It takes someone as competent and enthusiastic as Devalina Mookerjee to make seven days of academic and technical editing a stimulating and rewarding experience. This module had all the potential of being a boring one, full of dry academic texts and painstaking untangling of references, but Devalina turned it into a productive, informative and immensely useful series of sessions which we all enjoyed thoroughly. She believes that ‘A piece of text is infinitely perfect-able’ and showed us, in seven days, the practical and systematic way of doing that. It summed up much of what we’ve learnt at Seagull over the past two months and effectively dispelled any apprehensions we might have had.
One of the best things about Devalina’s classes was her hands-on approach. She brought in samples of different kinds of academic texts—literature, social sciences and management—to give us a taste of what editing in these different subject areas entails. In class, by way of assignments, we worked through these texts—fishing out coherent ideas from the marshes of convoluted writing, hunting down missing punctuation marks and stringing the components of the text together to form a comprehensive whole. As we went through the texts line by line and figure by figure, Devalina gave us little nuggets of wisdom gained from years of experience in this field which included keeping the target audience in mind, giving priority to coherence and cohesion, and to deal with tables and diagrams separately. She encouraged us to think about the issues in the text and come up with solutions on our own, however with the assurance that she was around to help us out when we got stuck.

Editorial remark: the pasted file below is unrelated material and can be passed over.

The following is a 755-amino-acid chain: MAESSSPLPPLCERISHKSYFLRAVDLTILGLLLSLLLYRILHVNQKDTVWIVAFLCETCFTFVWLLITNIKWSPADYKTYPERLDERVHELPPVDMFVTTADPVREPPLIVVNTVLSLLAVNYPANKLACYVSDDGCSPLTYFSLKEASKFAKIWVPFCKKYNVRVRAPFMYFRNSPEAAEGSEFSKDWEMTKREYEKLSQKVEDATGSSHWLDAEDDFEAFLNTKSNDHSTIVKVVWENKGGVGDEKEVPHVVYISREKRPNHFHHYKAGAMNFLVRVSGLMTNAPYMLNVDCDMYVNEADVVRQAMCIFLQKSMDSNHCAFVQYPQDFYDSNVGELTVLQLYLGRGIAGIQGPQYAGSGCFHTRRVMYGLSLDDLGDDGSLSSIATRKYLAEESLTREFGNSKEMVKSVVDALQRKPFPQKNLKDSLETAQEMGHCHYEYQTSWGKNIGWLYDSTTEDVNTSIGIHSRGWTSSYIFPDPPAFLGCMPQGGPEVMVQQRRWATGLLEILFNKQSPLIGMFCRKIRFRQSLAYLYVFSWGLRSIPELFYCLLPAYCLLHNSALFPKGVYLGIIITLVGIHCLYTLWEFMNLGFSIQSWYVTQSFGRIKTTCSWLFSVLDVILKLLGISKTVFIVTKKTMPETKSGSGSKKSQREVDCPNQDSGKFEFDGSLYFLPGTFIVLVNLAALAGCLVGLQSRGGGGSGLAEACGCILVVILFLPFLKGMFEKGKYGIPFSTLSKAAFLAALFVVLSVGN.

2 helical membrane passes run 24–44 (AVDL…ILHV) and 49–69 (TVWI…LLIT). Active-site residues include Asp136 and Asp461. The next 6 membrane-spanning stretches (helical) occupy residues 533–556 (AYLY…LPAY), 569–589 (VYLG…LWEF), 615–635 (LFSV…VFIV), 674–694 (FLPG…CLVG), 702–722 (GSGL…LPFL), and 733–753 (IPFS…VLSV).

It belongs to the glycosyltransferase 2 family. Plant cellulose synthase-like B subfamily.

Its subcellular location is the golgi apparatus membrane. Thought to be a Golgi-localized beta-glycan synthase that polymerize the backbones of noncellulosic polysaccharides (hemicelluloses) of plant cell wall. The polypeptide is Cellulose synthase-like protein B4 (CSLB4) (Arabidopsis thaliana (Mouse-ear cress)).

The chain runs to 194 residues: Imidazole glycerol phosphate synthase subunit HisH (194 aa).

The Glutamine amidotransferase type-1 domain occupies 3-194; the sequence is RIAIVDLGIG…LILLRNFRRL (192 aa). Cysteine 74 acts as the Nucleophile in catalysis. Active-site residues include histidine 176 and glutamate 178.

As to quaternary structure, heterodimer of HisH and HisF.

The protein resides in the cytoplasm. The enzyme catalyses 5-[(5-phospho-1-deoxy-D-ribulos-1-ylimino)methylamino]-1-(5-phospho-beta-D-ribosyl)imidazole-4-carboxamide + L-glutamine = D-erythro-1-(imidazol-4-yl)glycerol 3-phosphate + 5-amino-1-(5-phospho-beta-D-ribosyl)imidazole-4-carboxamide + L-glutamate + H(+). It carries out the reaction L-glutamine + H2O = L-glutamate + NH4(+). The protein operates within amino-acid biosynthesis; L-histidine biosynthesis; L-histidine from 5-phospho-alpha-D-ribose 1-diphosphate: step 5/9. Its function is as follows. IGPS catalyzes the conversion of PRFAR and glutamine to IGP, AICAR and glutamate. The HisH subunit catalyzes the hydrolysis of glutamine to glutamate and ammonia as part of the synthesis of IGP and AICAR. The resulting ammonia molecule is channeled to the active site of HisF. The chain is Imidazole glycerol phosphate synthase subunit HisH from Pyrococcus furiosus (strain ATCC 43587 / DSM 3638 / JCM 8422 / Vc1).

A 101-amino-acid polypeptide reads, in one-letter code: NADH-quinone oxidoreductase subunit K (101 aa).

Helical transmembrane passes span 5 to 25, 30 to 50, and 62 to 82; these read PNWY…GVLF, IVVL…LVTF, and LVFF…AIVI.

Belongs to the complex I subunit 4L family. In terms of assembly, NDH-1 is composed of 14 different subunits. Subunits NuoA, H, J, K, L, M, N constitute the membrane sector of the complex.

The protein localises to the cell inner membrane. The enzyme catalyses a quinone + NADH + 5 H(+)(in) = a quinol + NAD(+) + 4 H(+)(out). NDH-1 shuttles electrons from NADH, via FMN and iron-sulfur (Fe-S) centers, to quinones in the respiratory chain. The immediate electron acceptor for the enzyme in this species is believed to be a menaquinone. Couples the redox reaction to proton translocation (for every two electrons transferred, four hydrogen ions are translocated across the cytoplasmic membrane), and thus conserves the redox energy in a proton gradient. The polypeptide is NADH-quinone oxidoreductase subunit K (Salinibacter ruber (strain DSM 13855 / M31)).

We had a couple of theory classes interspersed with the practical sessions in which Devalina distilled all that we had inductively learnt into a set of general guidelines. She reminded us that academic and technical editing is different from editing in general because it relies heavily on accuracy; claims must be adequately supported by facts and figures. Among the many information in the theory classes, four points really stood out in light of the practical editing work we had done:
- the importance of checking the validity of claims through data triangulation,
- the need to remember that not everything interesting is relevant to the text,
- the precedence that should be given to signposts and linkers, and finally,
- the uncluttering of academic language when required.
Words, Devalina told us, are just ideas that are dressed up, and it is the editor’s responsibility to correctly identify the essence of the idea and present it in its simplest and most accessible form. There is no room for ambiguity in academic texts since clarity is the bottom line, and anything redundant, obscure or faulty has to be modified or removed.
Perhaps my favourite thing about Devalina’s classes was her willingness to listen to all our doubts and ideas, correct us when required and tell us very clearly but gently, exactly why she thought we were wrong. Though she did intimidate us at first with her stern instructions (she laughed when we told her this on the last day and confessed that she was just feeling her ground!), we quickly realized that she is extremely approachable, helpful and always ready to crack a joke or laugh at one of ours. Her enthusiasm and passion for what she does were evident and infectious, and we were left wanting for more.